Yes, you can take action if you are an overseas junior doctor, provided that you have a current contract with an NHS employer in England. If you are working in the UK under a Certificate of Sponsorship from a licensed sponsor employer you would need to consider the impact that a period of unpaid leave or a reduction in your pay would have on your sponsorship. If you are employed under a Tier 2 (General) Certificate of Sponsorship it is unlikely that any period of unpaid leave would affect your status as your sponsor is only required to report unauthorised absence (such as industrial action) if it continues for more than 10 consecutive days. As a Tier 2 sponsored worker however, you cannot be absent from work without pay for more than 30 days in any 12 month period. If you have already taken a period of unpaid leave for other reasons (not including leave of a permitted type, such as maternity or long term sickness), you will need to consider your own position as to whether your participation in industrial action may take you over the permitted threshold. Your sponsor may be required to report a temporary reduction in salary as part of their duties as a licensed sponsor. This is unlikely to have an impact on your sponsorship.
If any action is taken by your Employer or the Home Office which affects your eligibility to work in the UK, the BMA will support any member who requests it. I'm in my period of grace, can I take action?
Yes. You can take action. I am on maternity leave, sick leave or other type of approved leave; can I take action?
Yes, if you have a current employment contract with an NHS employer in England you can take part in action on the proposed day(s). I’m not on the rota on the proposed days of action, what does that mean for me?
If you are not scheduled to work on a particular day of action, you personally would not need to take industrial action and could not be subject to a deduction of wages on this day. However, you are fully entitled to join in organised activities on the day. What happens if I’m sick on the proposed day(s) of action?
Workers who are absent on sick leave when industrial action takes place retain their right to statutory sick pay during the period of industrial action. If an employee reports as sick on a day of action, the employer can be expected to make their own judgement as to whether the employee should be regarded as on sick leave or taking part in industrial action. Some employers have tried to introduce special rules about sick certificates in the event of sick leave during industrial action – if so, the LNC should inform their BMA Industrial Relations Officer/ Assistant Secretary (IRO/AS) and take the matter up with management as GPs are also likely to be taking action.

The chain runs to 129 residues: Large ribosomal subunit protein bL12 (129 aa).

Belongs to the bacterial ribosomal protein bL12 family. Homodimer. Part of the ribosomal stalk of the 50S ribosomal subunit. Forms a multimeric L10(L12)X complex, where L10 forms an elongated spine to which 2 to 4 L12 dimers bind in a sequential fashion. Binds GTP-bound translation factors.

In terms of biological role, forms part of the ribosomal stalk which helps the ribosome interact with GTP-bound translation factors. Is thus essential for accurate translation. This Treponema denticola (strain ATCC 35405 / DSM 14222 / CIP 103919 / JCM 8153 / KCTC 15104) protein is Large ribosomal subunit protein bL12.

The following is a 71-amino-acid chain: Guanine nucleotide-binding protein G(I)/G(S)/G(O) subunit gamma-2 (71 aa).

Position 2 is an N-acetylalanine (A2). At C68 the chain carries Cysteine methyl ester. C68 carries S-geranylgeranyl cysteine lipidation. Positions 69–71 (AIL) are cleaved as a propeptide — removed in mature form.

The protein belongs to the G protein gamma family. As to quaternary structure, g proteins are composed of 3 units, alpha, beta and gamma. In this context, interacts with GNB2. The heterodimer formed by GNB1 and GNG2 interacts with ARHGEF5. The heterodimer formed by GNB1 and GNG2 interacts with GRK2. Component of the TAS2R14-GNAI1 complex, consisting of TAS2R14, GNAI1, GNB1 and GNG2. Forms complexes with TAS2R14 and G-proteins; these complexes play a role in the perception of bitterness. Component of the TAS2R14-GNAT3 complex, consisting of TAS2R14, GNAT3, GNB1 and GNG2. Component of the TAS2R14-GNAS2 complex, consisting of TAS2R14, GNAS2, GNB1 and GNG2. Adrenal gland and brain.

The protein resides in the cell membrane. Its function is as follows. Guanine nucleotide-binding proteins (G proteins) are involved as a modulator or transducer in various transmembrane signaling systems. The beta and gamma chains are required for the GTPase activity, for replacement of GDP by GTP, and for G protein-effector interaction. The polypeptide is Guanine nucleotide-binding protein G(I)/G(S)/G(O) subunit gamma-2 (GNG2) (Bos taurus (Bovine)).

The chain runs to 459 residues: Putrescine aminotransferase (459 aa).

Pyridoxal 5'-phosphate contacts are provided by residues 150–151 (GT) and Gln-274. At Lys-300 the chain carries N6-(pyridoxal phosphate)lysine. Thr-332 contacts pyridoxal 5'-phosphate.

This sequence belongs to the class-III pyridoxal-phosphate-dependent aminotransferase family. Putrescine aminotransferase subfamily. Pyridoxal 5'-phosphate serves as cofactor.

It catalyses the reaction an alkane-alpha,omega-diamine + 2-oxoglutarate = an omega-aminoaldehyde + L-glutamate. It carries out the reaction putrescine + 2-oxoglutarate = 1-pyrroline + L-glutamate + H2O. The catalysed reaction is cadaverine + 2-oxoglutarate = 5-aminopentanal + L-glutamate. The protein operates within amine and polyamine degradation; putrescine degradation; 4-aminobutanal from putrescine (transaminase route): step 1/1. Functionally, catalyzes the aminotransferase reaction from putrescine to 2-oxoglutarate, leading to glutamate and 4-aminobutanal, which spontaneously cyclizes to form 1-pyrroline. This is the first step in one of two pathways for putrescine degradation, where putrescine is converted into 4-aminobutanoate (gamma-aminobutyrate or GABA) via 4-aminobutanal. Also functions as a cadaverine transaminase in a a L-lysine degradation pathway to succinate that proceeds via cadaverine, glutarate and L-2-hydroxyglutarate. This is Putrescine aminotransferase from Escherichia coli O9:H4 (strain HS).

It is likely that some employers will say that they can insist on a medical certificate from an individual’s doctor to cover absence on or around the day/s of action as they believe that these are exceptional circumstances. Some contracts do include such a clause. If there is not an expressed provision in contracts then your employer may refer to their own absence/sickness reporting procedures. It is our understanding that these procedures may also have an exceptional circumstances clause.
The planned model of strike action with emergency cover would not apply in my specialty, as nearly all of my work is emergency. What action can I take?
For doctors working in some specialties, such as emergency medicine, your ability to participate directly will be more restricted and you may not be able to participate at all in the emergency care only model of action. However, you will be able to show your support in other ways. We will provide more guidance in due course. What happens if I’m on a shift when the industrial action is due to start – should I just leave?
No. As per the GMC’s Good Medical Practice, you are responsible to effectively handover; effective handover is essential as part of a patient’s continuity of care. If I am an academic clinical trainee and the day of action is the day I am at the university, what should I do?
Those with an additional contract that is with a non-NHS employer will not legally be able to take action against that other employer – so you will need to think about your particular situation on the day(s) of action, and contact the BMA if you need individual advice on this. If I voted 'yes' in the ballot will I have to take part in the action?
The decision to take action is an individual choice, but we would hope that if you vote yes in the ballot, that you are preparing to take action. We encourage members to take action to support the campaign and to support their colleagues. If I voted 'no' in the ballot will I have to take part in the action?
The decision to take action is an individual choice. We encourage members to take action to
support the campaign and to support their colleagues, but we cannot stop you from going in to work on the day(s) of action. What if I didn’t vote for full strike action?
If you voted no you will not be obliged to take part in any action. The decision to take action is an individual choice. We encourage members to take action to support the campaign and to support their colleagues. If I did not return my ballot, can I take part in the industrial action?
Yes. All junior doctor BMA members who have notified us that they hold a contract with an NHS Employer in England (whether solely or in addition to a non-NHS contract), excluding any armed forces trainees.
What form of industrial action is proposed?